14. In reply, the source stresses that Mr. Peraldi was arrested outside his home by hooded men who neither wore armbands nor had blue police lights on their vehicles and who pressed a gun to his head. Three quarters of an hour later, at the police station, he was shown a rogatory commission that bore neither the signature nor the seal of the examining magistrate who had ordered his arrest, a circumstance constituting a procedural defect. He was subsequently incarcerated in Fresnes Prison, after having been held for 96 hours in police custody and 19 hours in the Conciergerie before being brought before an examining magistrate.

15. The source stresses that Mr. Peraldi spent 63 and a half months in prevention detention at Fresnes and that in the 39 months which elapsed between his examination by Judge Bruguière on 22 December 2001 and his trial he saw no examining magistrate, but only the liberties and detention judge, who renewed the warrant for his commitment every six months, as required by law. Moreover, during those 39 months the examining magistrate ordered no additional enquiries and Mr. Peraldi himself took no legal action that could have delayed the closure of his case other than to file an application with the Court of Cassation for review of his committal for trial by the special assize court.

16. The source confirms that since 9 June 2005 Mr. Peraldi has been held in the Borgo detention centre in Corsica, where he can receive visits, in particular from his wife and family, but states that he has no computer and is not producing any written material. It stresses that Corsica Viva was a public movement with statutes on file at the Ajaccio Prefecture and that Mr. Peraldi was a member of its governing body.

17. The source states in conclusion that Mr. Peraldi was sentenced to 15 years’ rigorous imprisonment on the personal conviction of the prosecutor, who stated during the trial that he had no material evidence, and of the police superintendent. The attacks in question, however, were carried out by unknown persons under false names. Mr. Peraldi pleaded not guilty throughout his trial and numerous public figures expressed support for him.

18. As regards the admissibility of the communication, the Working Group notes that on 10 January and 30 March 2005 Mr. Peraldi, who had been in preventive detention since

26 February 2000, filed complaints for violation of the right to be tried within a reasonable time or released with, respectively, the European Court of Human Rights and the Working Group. In its response, the Government requests the Working Group to declare the communication inadmissible on the ground that it is established practice that individual communications are inadmissible before committees created under United Nations instruments when the dispute in question has been placed before another international investigatory or settlement body.

19. On the basis of paragraph 25 of its methods of work, the Working Group does not consider itself precluded from the examination of a communication on the sole ground that an identical or the same application is pending before the European Court.

20. Regarding substance, the source makes several complaints, the one most relevant to the Working Group’s mandate being that concerning the right to be tried within a reasonable time or released. The Working Group notes that Mr. Peraldi was under criminal investigation for involvement in attacks in Ajaccio in 1999. It is apparent from the history of the proceedings that the criminal investigation began in March 2000, the examining magistrate issued his committal order on 2 September 2003 and the investigation chamber of the Paris Court of Appeal confirmed Mr. Peraldi’s committal for trial by the assize court on 19 December 2003.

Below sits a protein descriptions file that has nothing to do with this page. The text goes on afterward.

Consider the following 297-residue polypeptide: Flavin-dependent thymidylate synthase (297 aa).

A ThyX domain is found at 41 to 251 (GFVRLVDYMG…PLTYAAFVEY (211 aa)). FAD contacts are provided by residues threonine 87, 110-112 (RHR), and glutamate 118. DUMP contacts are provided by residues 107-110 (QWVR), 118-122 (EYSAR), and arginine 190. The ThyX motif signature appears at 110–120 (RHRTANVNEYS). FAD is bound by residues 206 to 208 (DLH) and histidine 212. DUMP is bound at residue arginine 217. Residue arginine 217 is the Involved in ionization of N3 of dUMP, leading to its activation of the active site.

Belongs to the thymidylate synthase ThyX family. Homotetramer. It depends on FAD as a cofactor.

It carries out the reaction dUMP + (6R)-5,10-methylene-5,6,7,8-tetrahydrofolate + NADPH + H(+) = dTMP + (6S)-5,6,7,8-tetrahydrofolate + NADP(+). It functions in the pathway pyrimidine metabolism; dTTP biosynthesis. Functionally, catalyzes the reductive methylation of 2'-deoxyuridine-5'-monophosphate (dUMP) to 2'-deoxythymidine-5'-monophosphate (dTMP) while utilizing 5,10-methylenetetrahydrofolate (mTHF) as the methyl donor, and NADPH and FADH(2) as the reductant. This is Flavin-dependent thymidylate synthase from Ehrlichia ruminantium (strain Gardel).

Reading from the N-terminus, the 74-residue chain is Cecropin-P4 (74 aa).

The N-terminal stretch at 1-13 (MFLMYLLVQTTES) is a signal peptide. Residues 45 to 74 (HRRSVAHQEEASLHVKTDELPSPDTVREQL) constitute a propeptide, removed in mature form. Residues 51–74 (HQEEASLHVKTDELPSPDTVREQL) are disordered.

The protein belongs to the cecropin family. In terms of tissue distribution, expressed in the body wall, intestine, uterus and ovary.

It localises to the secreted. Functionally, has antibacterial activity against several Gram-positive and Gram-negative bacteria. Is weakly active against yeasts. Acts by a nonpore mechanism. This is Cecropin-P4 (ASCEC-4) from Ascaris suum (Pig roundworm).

Mr. Peraldi appealed for judicial review of the committal order, an appeal that the Court of Cassation dismissed on 31 March 2004. On 4 April 2005, Mr. Peraldi was tried before the Paris assize court, which found him guilty and sentenced him to 15 years’ rigorous imprisonment.

21. In this regard the Working Group notes that, while the right to a fair trial necessarily implies that justice be done without undue delay, the question what is a reasonable time depends on the circumstances and complexity of each case and, where appropriate, on the use of remedies and of the right periodically to contest the accused’s continued preventive detention. In reaching its decisions, the Working Group proceeds on a case-by-case basis. In the case in question, it is of the opinion that, bearing in mind the nature of the offences and the course of the proceedings, the time taken to bring Mr. Peraldi to trial was not excessive. Furthermore, Mr. Peraldi was able on several occasions to contest his continued preventive detention and the competent authorities concluded against releasing him.

22. The source further alleges that Mr. Peraldi’s arrest and transfer to Paris were vitiated by a number of procedural irregularities and formal defects and that he was convicted without the production of physical evidence. The Working Group observes in this regard that it has consistently refrained from taking the place of the judicial authorities or acting as a kind of supranational tribunal when, as in the present case, it has occasion to verify the conditions of the judiciary’s application of domestic law. When it examines a communication, it prefers not to query the facts and evidence of the case. It seeks only the observance of the relevant rules of international law and investigates whether the way domestic law has been applied has given rise to a violation of such gravity as to make the detention arbitrary.

23. The Working Group is of the opinion that the alleged procedural defects mentioned by the source, many of which the Government disputed, were not of such gravity as to confer on the deprivation of liberty an arbitrary character.

24. In the light of the foregoing, the Working Group renders the following Opinion:

Mr. Joseph Antoine Peraldi’s detention is not arbitrary.

25. Having rendered this Opinion, the Working Group, acting on the basis of paragraph 17 (b) of its revised methods of work, decides to file the case.

Adopted on 28 November 2005.